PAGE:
One of the most important things these girls possess, I can’t teach in one, or even ten clinics. Sure you can learn the techniques but what I can’t teach everyone is their work ethic. These girls have been working very hard since a very young age. Mia was in 4th grade when she started tying with me. We’ve spent many hot days, freezing cold nights, & Hell weeks in the practice pen. Mia played almost every sport which contributed greatly to her speed and athleticism. She would tie goats until she was missing skin on her fingers, wrap them in electrical tape and go back to it. There were days we had to force her to leave the practice pen. Mia was very small through junior high and tying did not come easy for her back then. Then there was the transition to Casper and it wasn’t an easy one. It took over a year and at least a bucket full of tears for her to be able to finally be able to step off of him without falling. There were days when she couldn’t catch her flank and things would not go her way. Those hard days were the days she really got better and developed the mental toughness that makes her a great competitor. And there are still those days in the practice pen when things aren’t going her way. The bad news is that just because you win a national championship, it’s not going to be all smooth sailing going forward. That’s where the real work begins. You have to work on being better than you were when you won that championship because hundreds of girls are out there working on being better than you.

It’s no different with Kristin. When Kristin attended her first clinic she was having trouble flanking consistently due to the fact that she was not being correct with her elbows and it was causing her to turn her goat. They say old habits die hard and thats especially true when it comes to keeping your elbows correct because it’s something she has had to work very hard on for the last few years. Many people have remarked about that beautiful mare that Kris rides and how well she works. It’s taken a lot of work over the past 2 YEARS from Kristin to get that mare working consistently and then a lot of runs for a Kristin to be able to trust her. There were no shortcuts to training ol’ Shortcut that’s for sure! She tried about every trick in the book but Kristen took her time, listened to advice, and it’s paid off for her. Confidence is a huge factor in this event and if you don’t have confidence in yourself and/or your horse, you will never be a serious competitor. There have been many phone calls, texts and videos passed back and forth and trips to Louisiana (or wherever a clinic might be) to get Kristin and her mare where they are now. She had to develop not only the ability to perform but the confidence to compete at that level. She has worked very hard on both the technical and mental aspects of her game and she deserves every penny she’s won.

That’s the thing I love about the goat tying is that every time someone wins, you know that somewhere along the way that person put in the work to earn that win. Another thing I love is that no matter how good you are, this event will keep you humble.

And on that note, for all of the little girls watching these videos saying you want to do that and parents saying you want your kids to win, realize some of your runs are going to look like THIS video...and thats ok as long as you get up and keep on trying! This was Kristin’s scorpion just last week before the jackpot but she got up and she kept on trying...and then she broke records.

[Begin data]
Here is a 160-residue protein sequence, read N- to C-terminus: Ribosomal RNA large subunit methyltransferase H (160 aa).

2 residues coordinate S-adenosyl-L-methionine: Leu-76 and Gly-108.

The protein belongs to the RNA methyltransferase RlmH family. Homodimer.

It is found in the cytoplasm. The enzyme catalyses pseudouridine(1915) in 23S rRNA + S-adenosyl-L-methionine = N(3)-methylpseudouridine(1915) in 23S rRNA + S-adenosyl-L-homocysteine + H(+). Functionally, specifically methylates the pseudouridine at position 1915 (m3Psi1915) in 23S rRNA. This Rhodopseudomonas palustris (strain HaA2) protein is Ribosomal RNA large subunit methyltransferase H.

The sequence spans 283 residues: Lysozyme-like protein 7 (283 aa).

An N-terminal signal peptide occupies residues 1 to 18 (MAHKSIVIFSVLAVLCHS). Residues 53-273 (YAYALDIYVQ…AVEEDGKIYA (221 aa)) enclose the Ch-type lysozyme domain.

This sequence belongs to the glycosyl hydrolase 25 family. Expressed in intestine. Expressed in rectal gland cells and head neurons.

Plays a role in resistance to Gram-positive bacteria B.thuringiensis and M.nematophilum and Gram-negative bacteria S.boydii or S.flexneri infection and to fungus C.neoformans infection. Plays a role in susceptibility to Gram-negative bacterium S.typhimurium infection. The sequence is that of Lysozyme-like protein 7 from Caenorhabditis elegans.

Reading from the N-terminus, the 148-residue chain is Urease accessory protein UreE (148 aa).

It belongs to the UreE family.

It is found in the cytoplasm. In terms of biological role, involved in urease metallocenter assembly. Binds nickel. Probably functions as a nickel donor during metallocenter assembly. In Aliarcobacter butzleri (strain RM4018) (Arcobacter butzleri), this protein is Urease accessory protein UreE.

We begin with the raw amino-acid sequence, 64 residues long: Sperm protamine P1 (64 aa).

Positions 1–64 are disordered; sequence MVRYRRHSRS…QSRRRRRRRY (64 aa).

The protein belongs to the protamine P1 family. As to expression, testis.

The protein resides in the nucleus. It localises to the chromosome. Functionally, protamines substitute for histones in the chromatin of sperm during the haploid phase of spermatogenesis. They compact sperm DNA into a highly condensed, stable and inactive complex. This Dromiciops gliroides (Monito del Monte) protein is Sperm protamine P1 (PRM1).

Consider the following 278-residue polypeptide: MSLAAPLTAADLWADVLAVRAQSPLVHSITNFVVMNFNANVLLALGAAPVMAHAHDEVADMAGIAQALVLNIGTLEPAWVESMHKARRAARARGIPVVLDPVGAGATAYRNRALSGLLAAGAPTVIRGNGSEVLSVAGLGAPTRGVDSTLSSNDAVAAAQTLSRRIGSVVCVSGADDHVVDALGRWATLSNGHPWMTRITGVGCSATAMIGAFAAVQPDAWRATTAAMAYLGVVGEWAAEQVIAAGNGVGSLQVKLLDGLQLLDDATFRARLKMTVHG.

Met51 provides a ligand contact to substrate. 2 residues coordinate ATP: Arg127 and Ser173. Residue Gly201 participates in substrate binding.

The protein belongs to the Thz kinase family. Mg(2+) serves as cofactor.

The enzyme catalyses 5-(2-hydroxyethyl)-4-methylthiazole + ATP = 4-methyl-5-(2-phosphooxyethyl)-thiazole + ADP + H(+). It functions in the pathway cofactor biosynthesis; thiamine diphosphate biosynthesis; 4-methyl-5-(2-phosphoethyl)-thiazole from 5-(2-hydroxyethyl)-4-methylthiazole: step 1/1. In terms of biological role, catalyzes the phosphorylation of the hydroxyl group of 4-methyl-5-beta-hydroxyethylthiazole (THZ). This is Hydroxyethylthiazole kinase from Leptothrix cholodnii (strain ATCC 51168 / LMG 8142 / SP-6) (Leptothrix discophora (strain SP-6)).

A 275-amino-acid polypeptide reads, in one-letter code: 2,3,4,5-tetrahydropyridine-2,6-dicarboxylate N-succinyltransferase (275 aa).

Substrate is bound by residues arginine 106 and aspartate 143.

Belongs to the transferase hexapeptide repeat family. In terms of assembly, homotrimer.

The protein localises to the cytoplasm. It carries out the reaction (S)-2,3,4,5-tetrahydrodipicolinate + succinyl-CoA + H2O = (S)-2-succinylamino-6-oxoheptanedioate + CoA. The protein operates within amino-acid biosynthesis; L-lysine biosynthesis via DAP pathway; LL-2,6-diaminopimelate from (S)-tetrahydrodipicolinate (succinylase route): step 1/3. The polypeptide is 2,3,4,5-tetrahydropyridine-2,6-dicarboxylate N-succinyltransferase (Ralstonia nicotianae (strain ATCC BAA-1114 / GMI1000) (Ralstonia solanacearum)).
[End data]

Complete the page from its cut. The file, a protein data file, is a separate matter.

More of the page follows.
Willoway Farm, Inc.

Willoway Farm, Inc.

So very true.....

Courtenay DeHoff TV

Courtenay DeHoff TV

They never had to create a movement to break the glass ceiling. You see, by the time a movement became a thing, they had already shattered it.

On this #InternationalGirlsDay I tip my hat to a rare breed of girls.


We will be hosting the AYA fall festival again this year on Oct 27! Need the rain to ease up so we will be dry enough!


We now have a run available at barn! These don't last long!

Barrel Horse News
Barrel Horse News

Barrel Horse News

Windpuffs are typically harmless, but they can also be a warning sign of an underlying problem with your horses' legs. Read on to learn more about these mysterious blemishes: http://bhnmag.co/2cuqgmi
#Windpuffs #Lameness #YourHorsesHealth #BarrelHorseNews #YourSportYourMagazine

Fitting the Rider to a Helmet

Fitting the Rider to a Helmet

Have you thought about getting a helmet for your riding? Getting fitted properly is the first step. In Part 1 of our Helmet series we speak to a certified he...

The Back Tack

The Back Tack

Let's talk cinches.
Having a poor fitting cinch can interfere with your horses performance; it can lead to soreness or cause the saddle to roll even when it's tightened properly.

Many times people make the mistake of riding with too long of a cinch. Your cinch should NOT be touching your saddle pad. A good rule to follow is having 8 inches between your cinch buckle and saddle rigging on both sides when the saddle is tightened. Always be sure that the D rings used to hook your breast collar and back cinch to are centered between the horses front legs. If your cinch is off center your horses back will pay the price and become sore most of the time.